This is just old old fashioned trolling, and I’m bored to tears with it. If my parts would have shown up like I expected them to, I’d be in the workroom doing something productive. 

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On ‎1‎/‎5‎/‎2019 at 12:01 AM, Deang said:

I feel like whacking someone with a piece of MDF. 

Hurts soooooo good:)

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@ClaudeJ1 You mentioned the Sonic Impact earlier. I used that for quite some time with my Jubilees, and I thought it sounded great. 

 

There were a lot of tests applied to these different amps a decade or so ago - I can’t find the site. What I do remember is that Tripath had some SET like behavior - where frequency response would track impedance in the upper frequencies. 

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=== just tuned for another episode of “As the Word Turns” or maybe “Another World”, now nearing 48 freakin’ pages. I’ve seen many say they’ve had enough or am growing bored with the repetitive comments. How’s about we free some Forum memory and call a halt to this at page 50? Nothing being said anyway. Let’s use the George Castanza scene when he double dipped his chip when another guest objected and suggested - “ just take a bite and END IT”. 

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ODS, why do you keep referencing the pharmaceutical industry in this discussion?  If the audio companies were as guilty of data fabrication/deletion in clinical trials, and outright fraud, as the pharmaceutical companies, the former would cease to exist.  You can't be unaware of how many companies have been caught up in this (such as GSK's $3 billion settlement over false claims about Avandia safety; and what about Vioxx?). 

 

Maynard

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2 hours ago, robert_kc said:

My second choice are hi-res audio-only recordings that feature surround-sound (i.e., SACD, Pure Audio Blu-ray).  My third choice is stereo 24/96 or 24-192 FLAC downloads.

24 bit/192 Khz. are a waste of time and money, even it they are done on Blue Ray standard media. Talk to Dr. Mark Waldrep of AIX about that. I did.

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1 hour ago, tube fanatic said:

ODS, why do you keep referencing the pharmaceutical industry in this discussion?  If the audio companies were as guilty of data fabrication/deletion in clinical trials, and outright fraud, as the pharmaceutical companies, the former would cease to exist.  You can't be unaware of how many companies have been caught up in this (such as GSK's $3 billion settlement over false claims about Avandia safety; and what about Vioxx?).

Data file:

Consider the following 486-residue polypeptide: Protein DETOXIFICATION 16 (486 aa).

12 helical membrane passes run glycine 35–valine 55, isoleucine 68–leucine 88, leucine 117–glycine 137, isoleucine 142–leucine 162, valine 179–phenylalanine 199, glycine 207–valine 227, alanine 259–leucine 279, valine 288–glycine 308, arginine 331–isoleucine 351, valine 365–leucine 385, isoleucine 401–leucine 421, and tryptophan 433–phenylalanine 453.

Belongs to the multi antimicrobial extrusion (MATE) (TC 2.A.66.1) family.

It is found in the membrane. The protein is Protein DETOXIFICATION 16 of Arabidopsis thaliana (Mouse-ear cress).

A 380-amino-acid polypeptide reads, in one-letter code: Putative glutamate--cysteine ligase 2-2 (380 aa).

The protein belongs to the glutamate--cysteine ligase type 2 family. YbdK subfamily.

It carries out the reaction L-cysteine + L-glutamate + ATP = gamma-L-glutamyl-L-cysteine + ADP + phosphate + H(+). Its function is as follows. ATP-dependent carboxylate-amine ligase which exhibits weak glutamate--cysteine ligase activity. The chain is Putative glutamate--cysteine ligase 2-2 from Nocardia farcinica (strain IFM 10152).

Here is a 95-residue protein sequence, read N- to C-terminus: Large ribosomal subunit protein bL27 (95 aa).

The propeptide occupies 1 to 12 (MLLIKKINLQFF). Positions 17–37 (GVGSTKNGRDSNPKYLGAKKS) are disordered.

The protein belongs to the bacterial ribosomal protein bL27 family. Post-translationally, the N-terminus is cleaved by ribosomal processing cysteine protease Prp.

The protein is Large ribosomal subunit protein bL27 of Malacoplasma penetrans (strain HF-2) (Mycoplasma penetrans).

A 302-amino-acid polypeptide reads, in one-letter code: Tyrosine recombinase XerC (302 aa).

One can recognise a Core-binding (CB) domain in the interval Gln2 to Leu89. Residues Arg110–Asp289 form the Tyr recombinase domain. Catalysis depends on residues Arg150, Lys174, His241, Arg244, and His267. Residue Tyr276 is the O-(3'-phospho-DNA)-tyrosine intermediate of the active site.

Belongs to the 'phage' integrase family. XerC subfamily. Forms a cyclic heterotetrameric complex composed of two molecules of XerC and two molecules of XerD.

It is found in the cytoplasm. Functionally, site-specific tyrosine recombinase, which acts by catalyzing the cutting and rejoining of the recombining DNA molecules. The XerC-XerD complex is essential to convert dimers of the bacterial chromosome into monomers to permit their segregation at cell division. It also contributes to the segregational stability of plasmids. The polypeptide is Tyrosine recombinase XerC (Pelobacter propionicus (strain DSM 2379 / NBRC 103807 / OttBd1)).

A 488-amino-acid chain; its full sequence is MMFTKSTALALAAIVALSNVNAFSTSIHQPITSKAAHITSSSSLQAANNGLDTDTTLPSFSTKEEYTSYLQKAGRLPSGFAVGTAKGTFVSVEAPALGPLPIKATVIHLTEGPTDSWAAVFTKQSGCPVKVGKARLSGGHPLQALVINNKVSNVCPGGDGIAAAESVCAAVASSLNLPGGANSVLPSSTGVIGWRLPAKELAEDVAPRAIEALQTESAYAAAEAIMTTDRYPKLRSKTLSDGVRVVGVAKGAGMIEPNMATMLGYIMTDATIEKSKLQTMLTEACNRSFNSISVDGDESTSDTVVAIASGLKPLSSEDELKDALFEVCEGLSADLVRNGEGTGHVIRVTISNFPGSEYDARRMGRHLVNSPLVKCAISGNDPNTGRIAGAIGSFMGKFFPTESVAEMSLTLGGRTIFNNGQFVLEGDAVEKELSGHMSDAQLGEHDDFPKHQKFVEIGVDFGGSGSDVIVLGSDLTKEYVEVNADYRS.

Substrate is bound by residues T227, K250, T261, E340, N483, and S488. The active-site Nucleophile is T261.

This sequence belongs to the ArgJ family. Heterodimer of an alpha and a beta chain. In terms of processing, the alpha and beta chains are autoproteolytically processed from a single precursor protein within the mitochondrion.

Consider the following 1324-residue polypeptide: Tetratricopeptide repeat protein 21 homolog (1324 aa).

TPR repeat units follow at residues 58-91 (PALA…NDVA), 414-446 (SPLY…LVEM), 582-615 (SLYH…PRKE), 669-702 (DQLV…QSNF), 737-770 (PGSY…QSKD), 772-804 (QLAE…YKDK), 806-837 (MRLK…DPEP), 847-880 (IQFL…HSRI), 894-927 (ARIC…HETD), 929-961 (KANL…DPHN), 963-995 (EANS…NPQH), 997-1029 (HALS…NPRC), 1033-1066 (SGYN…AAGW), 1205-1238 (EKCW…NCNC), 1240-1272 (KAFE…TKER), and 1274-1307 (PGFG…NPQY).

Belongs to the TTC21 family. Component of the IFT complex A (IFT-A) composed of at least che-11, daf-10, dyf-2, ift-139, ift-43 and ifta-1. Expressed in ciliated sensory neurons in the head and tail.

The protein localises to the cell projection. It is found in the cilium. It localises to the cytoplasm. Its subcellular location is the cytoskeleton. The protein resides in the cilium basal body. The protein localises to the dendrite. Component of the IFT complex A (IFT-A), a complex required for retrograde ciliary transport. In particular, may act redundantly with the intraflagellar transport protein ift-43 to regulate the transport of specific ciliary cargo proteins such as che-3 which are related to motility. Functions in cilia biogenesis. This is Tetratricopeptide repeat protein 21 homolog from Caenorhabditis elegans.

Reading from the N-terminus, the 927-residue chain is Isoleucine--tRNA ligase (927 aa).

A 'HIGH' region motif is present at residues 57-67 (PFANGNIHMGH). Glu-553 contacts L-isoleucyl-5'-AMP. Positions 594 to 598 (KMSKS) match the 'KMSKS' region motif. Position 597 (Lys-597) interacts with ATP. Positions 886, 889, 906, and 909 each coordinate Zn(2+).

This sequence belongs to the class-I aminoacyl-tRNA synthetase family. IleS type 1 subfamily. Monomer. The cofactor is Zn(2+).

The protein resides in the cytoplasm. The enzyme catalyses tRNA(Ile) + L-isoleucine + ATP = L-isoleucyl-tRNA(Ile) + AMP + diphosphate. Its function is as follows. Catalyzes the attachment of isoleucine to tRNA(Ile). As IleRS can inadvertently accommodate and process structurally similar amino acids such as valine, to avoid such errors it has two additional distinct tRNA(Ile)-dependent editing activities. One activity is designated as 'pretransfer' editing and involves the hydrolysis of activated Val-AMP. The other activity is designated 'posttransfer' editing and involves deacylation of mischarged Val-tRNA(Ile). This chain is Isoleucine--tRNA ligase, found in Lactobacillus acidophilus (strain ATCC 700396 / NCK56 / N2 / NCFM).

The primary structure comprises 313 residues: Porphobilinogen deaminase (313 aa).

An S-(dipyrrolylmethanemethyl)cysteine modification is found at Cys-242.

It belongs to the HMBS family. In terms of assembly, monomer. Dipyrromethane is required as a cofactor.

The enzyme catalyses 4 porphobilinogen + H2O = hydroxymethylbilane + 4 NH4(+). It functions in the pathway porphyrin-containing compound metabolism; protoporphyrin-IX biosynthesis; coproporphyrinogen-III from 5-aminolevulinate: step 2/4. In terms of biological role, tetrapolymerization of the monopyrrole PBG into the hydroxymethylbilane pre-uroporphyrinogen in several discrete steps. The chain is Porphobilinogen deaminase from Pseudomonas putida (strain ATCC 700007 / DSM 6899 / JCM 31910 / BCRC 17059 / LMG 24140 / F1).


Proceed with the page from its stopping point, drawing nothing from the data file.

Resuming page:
Maynard

 

I am, and don't forget about AstraZeneca making off-label recommendations to physicians regarding Seroquel.  Those are pharma companies acting badly and rightfully paying a high price. Willfully falsifying or ignoring data is to blame, not the science of clinical trials.  And I mention clinical trials b/c they do an excellent job of separating the real from the imagined, something which I feel is sorely needed in this hobby.

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2 hours ago, Deang said:

 

Bullshit. I already copied one post into this thread where you said just that. I also asked the question (several times) what is the difference between saying people can’t hear the difference and all amps sound the same? 

 

How about you go back and read all of your posts - especially the dumbass Richard Clark posts. Are you even paying attention to what you’re typing?

 

No, I didn't.  I did not say all audio gear (e.g.,  not speakers), nor did I say ALL amps (I stipulated modern amps that engineered to be linear).  

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15 hours ago, Deang said:

Your Onkyo probably provides all of those features, except the meters. You have 102dB/2.83v loudspeakers, what do you need meters for? Sell that paperweight and buy your wife something nice. Like I said, you just like the dashboard. 

 

I bought the MA6600 when I owned Paradigm S8 v2s.  They were not nearly as efficient AND they had beryllium tweeters which are very very expensive to replace.  The wattage meters were hugely helpful in keeping the volume well back from the tweeter danger zone.  ..The amp was NOT overkill then.  ...Yes, it definitely is now.  But no, I won't sell it.  I love the look, the features and, yes, the wattage meters.

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1 hour ago, ClaudeJ1 said:

24 bit/192 Khz. are a waste of time and money, even it they are done on Blue Ray standard media. Talk to Dr. Mark Waldrep of AIX about that. I did.

 

Another topic that is hotly debated.  

 

Have you listened to high-res deliverables (e.g., SACD, Blu-ray, hi-res download) for recordings that have hi-res provenance (i.e., recorded and mastered in hi-res)?    If you can’t hear a difference – then OK.  (Some people reportedly can’t hear a difference in amps.)    C'est la vie.   To each their own. 

 

It’s important to point out a distinction.   There are still people who copy a CD to their PC, convert it to 24bit/96kHz FLAC and say: “I don’t hear a difference”.  Or they’ll buy a decades old recording that has been remastered and say: “I don’t hear a difference”.    Garbage-in/garbage-out.   The critical issue is provenance – i.e., high quality throughout the entire recording and delivery chain.